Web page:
Running has caught on in the mainland so rapidly in recent years that the race calendar has ballooned.
While there were 12,306 marathons held globally in 2017, double the number from 2011, the sport has grown even faster in China, from only 22 in 2011 to over 1,000 in 2017.
Wealthy Chinese people are starting to realise the importance of exercising. Among those driving the boom are corporate executives and the middle-class elite who wish to stay healthy and relieve stress.
The sport benefits not only participants, but also the hosts. Many cities are launching running races as a way to promote tourism and boost their image and marathon routes are planned to showcase landmarks and scenery.
Last month, our Chinese analysts completed a social media listening analysis on the cultural and economic impact of marathons in China. We monitored and analysed all online conversations about Chinese marathons on social media for ten days in March. Here are the results:
Zhejiang held 152 marathons in 2017, making it the province with the most marathons last year. Coming in second and third place were Jiangsu, with 149 marathons, and Guangdong, with 103 marathons. Cities on the east coast of China are the most popular for runners.
This was reflected on our social listening tool, Radarly, with the geo-localisation feature:
Hotspots in the image above illustrate locations with the most posts containing text or images about marathon running.
The increasing number of marathons and runners has attracted the attention of local governments and businesses in host cities. In Guangzhou, marathons have resulted in investment in public works totalling over 20 billion USD.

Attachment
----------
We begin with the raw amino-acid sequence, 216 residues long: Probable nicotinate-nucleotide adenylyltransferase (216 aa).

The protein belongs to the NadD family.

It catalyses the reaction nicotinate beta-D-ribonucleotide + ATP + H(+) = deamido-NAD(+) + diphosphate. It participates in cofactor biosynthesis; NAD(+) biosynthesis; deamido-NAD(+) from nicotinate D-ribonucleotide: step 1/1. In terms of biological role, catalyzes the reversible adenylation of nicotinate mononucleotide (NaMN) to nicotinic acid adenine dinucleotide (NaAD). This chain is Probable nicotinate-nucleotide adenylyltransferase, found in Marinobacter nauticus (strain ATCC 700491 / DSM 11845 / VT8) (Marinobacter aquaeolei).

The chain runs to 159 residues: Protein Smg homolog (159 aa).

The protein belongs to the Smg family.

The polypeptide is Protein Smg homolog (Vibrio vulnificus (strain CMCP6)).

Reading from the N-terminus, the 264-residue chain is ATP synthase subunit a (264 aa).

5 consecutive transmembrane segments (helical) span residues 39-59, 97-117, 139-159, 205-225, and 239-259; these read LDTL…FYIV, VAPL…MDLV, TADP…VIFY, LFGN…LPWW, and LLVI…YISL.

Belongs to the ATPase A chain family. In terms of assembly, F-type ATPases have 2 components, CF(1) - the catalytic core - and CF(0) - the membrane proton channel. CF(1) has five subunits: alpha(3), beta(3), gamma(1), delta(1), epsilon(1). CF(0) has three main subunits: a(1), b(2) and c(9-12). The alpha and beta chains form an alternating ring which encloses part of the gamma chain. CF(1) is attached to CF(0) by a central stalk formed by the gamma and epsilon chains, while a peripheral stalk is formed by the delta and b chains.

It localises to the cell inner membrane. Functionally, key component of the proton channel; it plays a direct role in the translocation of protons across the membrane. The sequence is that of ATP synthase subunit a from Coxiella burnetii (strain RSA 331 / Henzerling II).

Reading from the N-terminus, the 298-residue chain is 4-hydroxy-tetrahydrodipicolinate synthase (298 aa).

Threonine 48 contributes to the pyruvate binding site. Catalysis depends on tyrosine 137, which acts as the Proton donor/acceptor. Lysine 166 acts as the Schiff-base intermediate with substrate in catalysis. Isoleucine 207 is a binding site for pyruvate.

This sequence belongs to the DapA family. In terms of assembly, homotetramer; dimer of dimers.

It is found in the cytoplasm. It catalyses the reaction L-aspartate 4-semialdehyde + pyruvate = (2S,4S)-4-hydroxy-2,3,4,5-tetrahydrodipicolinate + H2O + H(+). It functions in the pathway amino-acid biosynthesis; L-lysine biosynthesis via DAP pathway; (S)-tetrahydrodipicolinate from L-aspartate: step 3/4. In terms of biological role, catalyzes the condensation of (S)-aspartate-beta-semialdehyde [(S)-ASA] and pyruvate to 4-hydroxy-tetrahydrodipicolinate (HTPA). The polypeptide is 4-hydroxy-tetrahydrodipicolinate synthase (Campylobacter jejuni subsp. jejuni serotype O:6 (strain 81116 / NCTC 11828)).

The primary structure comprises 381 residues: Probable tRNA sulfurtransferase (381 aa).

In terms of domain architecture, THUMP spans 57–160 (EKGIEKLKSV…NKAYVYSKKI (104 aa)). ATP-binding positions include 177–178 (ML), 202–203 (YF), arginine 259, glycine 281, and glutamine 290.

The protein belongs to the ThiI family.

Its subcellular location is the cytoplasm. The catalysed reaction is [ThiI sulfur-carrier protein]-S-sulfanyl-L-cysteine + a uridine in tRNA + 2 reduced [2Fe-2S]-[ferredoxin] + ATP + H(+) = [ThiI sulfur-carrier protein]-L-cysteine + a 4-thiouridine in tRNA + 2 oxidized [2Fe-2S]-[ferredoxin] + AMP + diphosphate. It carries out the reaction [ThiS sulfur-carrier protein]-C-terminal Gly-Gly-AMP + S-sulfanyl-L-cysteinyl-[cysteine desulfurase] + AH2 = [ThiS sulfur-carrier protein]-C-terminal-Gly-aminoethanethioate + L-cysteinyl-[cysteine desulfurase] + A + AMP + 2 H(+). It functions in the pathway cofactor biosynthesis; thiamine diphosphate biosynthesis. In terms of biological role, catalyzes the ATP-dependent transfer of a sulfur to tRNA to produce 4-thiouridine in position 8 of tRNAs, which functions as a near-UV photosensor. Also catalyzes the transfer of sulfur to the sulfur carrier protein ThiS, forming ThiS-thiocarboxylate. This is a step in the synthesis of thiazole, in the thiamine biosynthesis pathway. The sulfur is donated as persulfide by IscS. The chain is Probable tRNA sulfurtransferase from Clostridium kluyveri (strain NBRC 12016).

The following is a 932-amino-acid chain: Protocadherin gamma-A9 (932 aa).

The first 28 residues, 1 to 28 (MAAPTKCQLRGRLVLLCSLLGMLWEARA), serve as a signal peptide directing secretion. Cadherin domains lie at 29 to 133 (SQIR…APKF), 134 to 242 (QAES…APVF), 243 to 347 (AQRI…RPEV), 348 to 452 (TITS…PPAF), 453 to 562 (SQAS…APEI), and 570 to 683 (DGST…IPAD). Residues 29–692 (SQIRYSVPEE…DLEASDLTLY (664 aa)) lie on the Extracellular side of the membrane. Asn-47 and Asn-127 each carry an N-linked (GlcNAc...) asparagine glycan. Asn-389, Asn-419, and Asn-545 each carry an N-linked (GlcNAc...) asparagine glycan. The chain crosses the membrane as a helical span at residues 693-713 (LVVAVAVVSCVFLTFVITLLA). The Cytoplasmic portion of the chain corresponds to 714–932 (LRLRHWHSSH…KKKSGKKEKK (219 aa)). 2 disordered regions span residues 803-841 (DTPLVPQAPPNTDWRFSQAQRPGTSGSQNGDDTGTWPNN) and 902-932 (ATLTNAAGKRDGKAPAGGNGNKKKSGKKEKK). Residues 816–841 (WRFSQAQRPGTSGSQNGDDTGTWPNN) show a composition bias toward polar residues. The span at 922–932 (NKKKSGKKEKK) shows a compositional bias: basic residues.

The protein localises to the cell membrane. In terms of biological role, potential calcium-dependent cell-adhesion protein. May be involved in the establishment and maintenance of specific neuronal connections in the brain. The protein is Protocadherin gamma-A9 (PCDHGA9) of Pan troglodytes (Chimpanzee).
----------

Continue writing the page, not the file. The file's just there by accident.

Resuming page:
In Hangzhou, running trails constructed for marathons not only benefit runners. They become exercise and recreational areas for locals, and attract tourists and businesses – all of which contributes to cultural and economic development for the city.
For example, the first China Marathon Expo was held in 2017 a 15,000 square meter facility and 80,000 people attended. This year, the facility was twice as large and 108,000 people went to the expo.
Xiamen has successfully positioned itself as the “City of Marathon”, resulting in not only a boost in tourism when marathons are held, but a year-long boost in business related to the races and creating a virtuous cycle for the city’s development.
There are also places like Yongtai (a part of Fuzhou city) where the local government is incorporating a marathon site into a scenic area to integrate tourism with the growing marathon culture.
Every year, hundreds of thousands of runners race in marathons. Some simply join local marathons, while others travel to their favorite annual marathons. Some serious runners travel across the world to participate in multiple marathons throughout the year.
Considering the transportation, hotels, dining, social activities, post-run sightseeing, the fact that many runners bring family and friends, and the size of some marathons (tens of thousands or more), it’s no surprise that marathons bring a significant tourism boost to the host city.
One runner’s post on Sina Weibo, illustrating how running a marathon involves sport, traveling, eating, shopping, and sharing experiences with friends.